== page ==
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Ernest Miller

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Ernest Miller ( -1946)

1947 Obituary [1]

As one who had a very warm friendship with Ernest Miller extending over something like forty years, I greatly appreciate the opportunity to contribute a short note on his personality and his experiences. I think it was in 1907, when I was chief of the test room at the Cambridge -Scientific Instrument Company, Ltd., that Ernest Miller came to me as an assistant, and even at that early date I was struck by a certain gaiety with which he viewed life and attacked difficulties and which did not in any way interfere with his acute technical appreciation of a problem.

When I went to the States in 1907 I lost touch with him, but contact was renewed during the early part of World War I when I learnt that he was engaged on what had been his "first love" - instrument design and construction. I saw him and heard from him often, with increasing warmth of our friendly feelings and appreciation of his qualifications until, in the business he had established in Birmingham, he became the representative of our Company. In that work, he combined the factors associated with pyrometry and heat insulation and established for himself quite a reputation as an authority on the practical application of these two processes. In this work and capacity Ernest Miller continued until his death on 25 November 1946.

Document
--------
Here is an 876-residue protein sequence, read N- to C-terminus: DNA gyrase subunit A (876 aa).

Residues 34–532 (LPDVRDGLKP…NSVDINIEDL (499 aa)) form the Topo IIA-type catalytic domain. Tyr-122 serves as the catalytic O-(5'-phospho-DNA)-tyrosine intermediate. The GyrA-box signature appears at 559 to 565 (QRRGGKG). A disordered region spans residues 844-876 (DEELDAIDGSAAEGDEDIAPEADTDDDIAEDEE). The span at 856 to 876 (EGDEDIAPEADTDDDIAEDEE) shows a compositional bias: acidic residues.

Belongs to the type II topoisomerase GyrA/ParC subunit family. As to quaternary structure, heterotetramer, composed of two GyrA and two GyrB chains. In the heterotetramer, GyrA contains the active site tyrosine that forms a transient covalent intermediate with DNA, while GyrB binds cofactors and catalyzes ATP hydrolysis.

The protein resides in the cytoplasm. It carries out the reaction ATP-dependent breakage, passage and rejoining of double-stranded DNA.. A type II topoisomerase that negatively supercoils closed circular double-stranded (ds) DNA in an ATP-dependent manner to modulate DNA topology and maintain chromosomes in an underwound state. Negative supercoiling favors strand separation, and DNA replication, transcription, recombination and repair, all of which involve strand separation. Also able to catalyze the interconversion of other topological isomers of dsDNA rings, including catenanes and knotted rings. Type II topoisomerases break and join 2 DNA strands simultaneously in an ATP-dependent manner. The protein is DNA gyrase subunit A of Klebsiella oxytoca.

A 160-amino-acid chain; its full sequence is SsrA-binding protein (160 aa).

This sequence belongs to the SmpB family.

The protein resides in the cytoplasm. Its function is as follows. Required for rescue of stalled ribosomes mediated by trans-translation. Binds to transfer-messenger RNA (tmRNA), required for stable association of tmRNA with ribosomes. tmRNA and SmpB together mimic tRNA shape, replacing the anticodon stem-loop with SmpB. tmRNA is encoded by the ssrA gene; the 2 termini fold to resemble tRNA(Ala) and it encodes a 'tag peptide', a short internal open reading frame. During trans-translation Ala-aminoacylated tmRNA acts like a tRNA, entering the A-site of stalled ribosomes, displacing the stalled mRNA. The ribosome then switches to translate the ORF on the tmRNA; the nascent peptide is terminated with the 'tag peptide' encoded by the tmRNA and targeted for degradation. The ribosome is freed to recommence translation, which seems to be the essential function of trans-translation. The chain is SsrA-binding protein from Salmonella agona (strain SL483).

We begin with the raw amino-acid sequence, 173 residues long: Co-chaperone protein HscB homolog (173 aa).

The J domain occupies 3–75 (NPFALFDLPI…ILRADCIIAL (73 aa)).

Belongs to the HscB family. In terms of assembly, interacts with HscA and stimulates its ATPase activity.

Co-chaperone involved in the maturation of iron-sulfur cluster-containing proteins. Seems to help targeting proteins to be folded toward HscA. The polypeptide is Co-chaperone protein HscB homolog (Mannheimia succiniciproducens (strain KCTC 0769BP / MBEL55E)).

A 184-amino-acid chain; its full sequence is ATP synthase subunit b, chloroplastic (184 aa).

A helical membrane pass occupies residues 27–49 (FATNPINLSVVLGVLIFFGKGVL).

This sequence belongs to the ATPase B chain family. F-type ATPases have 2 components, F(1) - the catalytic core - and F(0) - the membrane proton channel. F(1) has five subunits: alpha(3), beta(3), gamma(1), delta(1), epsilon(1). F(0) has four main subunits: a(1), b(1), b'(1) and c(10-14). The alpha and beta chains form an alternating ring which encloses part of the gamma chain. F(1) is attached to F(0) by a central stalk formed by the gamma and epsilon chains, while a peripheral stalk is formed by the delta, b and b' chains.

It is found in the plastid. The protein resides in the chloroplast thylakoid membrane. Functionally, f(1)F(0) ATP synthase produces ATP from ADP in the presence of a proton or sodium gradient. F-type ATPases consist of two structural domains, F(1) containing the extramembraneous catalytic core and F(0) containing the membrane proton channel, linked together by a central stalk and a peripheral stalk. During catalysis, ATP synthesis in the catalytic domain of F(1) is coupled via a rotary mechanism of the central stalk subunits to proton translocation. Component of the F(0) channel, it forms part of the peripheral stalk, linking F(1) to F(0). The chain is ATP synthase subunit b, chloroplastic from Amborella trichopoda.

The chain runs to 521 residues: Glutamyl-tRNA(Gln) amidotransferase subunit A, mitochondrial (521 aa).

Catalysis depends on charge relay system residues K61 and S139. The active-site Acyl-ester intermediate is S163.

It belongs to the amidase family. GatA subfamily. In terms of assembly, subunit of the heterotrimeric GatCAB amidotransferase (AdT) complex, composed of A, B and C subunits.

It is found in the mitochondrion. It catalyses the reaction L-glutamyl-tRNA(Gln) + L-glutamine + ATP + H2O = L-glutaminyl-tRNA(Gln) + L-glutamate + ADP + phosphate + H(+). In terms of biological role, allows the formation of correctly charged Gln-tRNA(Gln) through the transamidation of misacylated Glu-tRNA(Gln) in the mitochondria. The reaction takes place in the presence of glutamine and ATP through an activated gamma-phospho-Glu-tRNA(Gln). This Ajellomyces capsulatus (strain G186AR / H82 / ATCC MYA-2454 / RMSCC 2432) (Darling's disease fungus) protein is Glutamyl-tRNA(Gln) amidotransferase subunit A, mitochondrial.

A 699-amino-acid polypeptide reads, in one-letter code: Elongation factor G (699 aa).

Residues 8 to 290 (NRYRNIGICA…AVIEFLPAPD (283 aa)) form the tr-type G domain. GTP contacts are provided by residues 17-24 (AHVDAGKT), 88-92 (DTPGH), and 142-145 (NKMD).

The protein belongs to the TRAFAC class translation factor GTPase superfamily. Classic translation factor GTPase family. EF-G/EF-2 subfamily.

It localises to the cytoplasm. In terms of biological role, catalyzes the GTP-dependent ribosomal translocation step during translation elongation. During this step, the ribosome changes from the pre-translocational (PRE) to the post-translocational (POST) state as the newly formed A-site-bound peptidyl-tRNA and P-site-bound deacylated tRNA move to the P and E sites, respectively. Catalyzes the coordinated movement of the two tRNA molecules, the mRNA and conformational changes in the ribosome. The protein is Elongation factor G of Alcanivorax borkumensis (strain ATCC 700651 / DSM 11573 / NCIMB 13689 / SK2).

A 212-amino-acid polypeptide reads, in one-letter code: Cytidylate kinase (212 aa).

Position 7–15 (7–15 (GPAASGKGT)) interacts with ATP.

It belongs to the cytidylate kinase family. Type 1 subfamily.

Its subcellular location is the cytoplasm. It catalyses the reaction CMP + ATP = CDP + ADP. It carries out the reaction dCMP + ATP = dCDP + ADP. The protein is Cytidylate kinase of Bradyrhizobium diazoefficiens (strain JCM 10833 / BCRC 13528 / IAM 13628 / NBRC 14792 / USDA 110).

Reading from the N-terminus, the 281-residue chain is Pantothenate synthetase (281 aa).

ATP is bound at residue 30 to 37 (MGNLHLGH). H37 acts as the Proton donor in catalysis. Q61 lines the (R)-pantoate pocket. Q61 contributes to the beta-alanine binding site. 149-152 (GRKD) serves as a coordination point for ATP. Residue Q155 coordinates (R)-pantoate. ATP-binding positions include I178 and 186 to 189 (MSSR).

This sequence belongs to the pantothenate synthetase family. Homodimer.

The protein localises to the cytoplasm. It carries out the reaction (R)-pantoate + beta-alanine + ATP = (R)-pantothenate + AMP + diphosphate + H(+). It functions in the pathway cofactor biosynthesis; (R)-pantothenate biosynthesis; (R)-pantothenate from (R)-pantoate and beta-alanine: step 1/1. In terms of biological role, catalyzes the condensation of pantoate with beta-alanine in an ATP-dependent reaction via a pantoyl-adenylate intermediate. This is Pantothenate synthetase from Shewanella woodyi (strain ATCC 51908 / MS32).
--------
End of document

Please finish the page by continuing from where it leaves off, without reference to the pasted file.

I am sure that I was no exception among his many friends in finding, when meeting him for discussion of technical and business matters, that his gaiety of spirit persisted to the last. Re entered into a problem with a feeling that enthused us all, making us feel that it was not only interesting technically but a good game and rather an adventure, and his conversation was enlivened by a fund of anecdotes and original humorous remarks which in themselves were an entertainment. The technical industries associated with the use and measurement of heat have suffered a great loss in his departure from us, but I am happy to note that the ideals which inspired his own approach to work and business have persisted among us and form a model of how man should live and enjoy life.

He was elected a member of the Institute of Metals in 1922. CHARLES E. FOSTER.

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